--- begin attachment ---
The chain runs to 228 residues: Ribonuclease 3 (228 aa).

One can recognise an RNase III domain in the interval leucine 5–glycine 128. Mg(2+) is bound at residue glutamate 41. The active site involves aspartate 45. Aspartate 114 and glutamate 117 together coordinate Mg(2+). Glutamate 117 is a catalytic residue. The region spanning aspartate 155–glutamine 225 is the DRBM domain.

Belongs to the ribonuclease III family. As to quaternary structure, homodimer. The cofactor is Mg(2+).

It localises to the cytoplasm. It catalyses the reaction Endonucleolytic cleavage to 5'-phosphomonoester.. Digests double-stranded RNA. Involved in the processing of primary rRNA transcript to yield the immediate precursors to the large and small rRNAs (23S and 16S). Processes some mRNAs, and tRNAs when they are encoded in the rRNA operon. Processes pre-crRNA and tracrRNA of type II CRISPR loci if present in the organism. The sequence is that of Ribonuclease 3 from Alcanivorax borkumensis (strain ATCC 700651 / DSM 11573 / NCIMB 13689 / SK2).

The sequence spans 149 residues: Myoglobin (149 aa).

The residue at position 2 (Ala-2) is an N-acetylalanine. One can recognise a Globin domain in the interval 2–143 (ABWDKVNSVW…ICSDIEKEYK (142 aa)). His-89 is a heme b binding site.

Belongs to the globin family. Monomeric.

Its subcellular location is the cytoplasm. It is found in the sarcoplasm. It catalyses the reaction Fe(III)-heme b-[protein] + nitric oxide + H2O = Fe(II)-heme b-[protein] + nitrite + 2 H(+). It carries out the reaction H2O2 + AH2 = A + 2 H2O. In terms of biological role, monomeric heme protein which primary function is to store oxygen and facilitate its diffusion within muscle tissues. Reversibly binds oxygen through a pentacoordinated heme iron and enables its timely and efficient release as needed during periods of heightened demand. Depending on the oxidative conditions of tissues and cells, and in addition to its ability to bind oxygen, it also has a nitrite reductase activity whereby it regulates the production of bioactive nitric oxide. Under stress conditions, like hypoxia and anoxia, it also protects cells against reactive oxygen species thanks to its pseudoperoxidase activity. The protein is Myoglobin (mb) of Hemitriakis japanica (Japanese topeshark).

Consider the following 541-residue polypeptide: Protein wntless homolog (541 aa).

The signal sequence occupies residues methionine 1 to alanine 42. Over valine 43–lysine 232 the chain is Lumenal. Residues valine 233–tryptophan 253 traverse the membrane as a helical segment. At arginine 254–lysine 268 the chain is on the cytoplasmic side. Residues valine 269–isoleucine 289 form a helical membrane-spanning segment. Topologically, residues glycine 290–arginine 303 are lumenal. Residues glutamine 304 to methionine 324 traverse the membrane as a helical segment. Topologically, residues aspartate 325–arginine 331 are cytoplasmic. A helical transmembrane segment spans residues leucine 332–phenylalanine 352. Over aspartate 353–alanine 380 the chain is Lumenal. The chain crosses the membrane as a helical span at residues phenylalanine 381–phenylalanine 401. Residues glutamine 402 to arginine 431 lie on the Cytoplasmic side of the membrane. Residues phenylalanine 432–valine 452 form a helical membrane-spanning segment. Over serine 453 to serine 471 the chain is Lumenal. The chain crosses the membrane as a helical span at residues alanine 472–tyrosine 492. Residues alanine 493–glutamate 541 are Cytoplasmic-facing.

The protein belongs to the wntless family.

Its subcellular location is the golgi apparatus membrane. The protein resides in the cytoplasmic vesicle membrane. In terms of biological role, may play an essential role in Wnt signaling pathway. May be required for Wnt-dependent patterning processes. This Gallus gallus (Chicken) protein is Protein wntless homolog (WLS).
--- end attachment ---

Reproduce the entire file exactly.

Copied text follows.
The chain runs to 228 residues: Ribonuclease 3 (228 aa).

One can recognise an RNase III domain in the interval leucine 5–glycine 128. Mg(2+) is bound at residue glutamate 41. The active site involves aspartate 45. Aspartate 114 and glutamate 117 together coordinate Mg(2+). Glutamate 117 is a catalytic residue. The region spanning aspartate 155–glutamine 225 is the DRBM domain.

Belongs to the ribonuclease III family. As to quaternary structure, homodimer. The cofactor is Mg(2+).

It localises to the cytoplasm. It catalyses the reaction Endonucleolytic cleavage to 5'-phosphomonoester.. Digests double-stranded RNA. Involved in the processing of primary rRNA transcript to yield the immediate precursors to the large and small rRNAs (23S and 16S). Processes some mRNAs, and tRNAs when they are encoded in the rRNA operon. Processes pre-crRNA and tracrRNA of type II CRISPR loci if present in the organism. The sequence is that of Ribonuclease 3 from Alcanivorax borkumensis (strain ATCC 700651 / DSM 11573 / NCIMB 13689 / SK2).

The sequence spans 149 residues: Myoglobin (149 aa).

The residue at position 2 (Ala-2) is an N-acetylalanine. One can recognise a Globin domain in the interval 2–143 (ABWDKVNSVW…ICSDIEKEYK (142 aa)). His-89 is a heme b binding site.

Belongs to the globin family. Monomeric.

Its subcellular location is the cytoplasm. It is found in the sarcoplasm. It catalyses the reaction Fe(III)-heme b-[protein] + nitric oxide + H2O = Fe(II)-heme b-[protein] + nitrite + 2 H(+). It carries out the reaction H2O2 + AH2 = A + 2 H2O. In terms of biological role, monomeric heme protein which primary function is to store oxygen and facilitate its diffusion within muscle tissues. Reversibly binds oxygen through a pentacoordinated heme iron and enables its timely and efficient release as needed during periods of heightened demand. Depending on the oxidative conditions of tissues and cells, and in addition to its ability to bind oxygen, it also has a nitrite reductase activity whereby it regulates the production of bioactive nitric oxide. Under stress conditions, like hypoxia and anoxia, it also protects cells against reactive oxygen species thanks to its pseudoperoxidase activity. The protein is Myoglobin (mb) of Hemitriakis japanica (Japanese topeshark).

Consider the following 541-residue polypeptide: Protein wntless homolog (541 aa).

The signal sequence occupies residues methionine 1 to alanine 42. Over valine 43–lysine 232 the chain is Lumenal. Residues valine 233–tryptophan 253 traverse the membrane as a helical segment. At arginine 254–lysine 268 the chain is on the cytoplasmic side. Residues valine 269–isoleucine 289 form a helical membrane-spanning segment. Topologically, residues glycine 290–arginine 303 are lumenal. Residues glutamine 304 to methionine 324 traverse the membrane as a helical segment. Topologically, residues aspartate 325–arginine 331 are cytoplasmic. A helical transmembrane segment spans residues leucine 332–phenylalanine 352. Over aspartate 353–alanine 380 the chain is Lumenal. The chain crosses the membrane as a helical span at residues phenylalanine 381–phenylalanine 401. Residues glutamine 402 to arginine 431 lie on the Cytoplasmic side of the membrane. Residues phenylalanine 432–valine 452 form a helical membrane-spanning segment. Over serine 453 to serine 471 the chain is Lumenal. The chain crosses the membrane as a helical span at residues alanine 472–tyrosine 492. Residues alanine 493–glutamate 541 are Cytoplasmic-facing.

The protein belongs to the wntless family.

Its subcellular location is the golgi apparatus membrane. The protein resides in the cytoplasmic vesicle membrane. In terms of biological role, may play an essential role in Wnt signaling pathway. May be required for Wnt-dependent patterning processes. This Gallus gallus (Chicken) protein is Protein wntless homolog (WLS).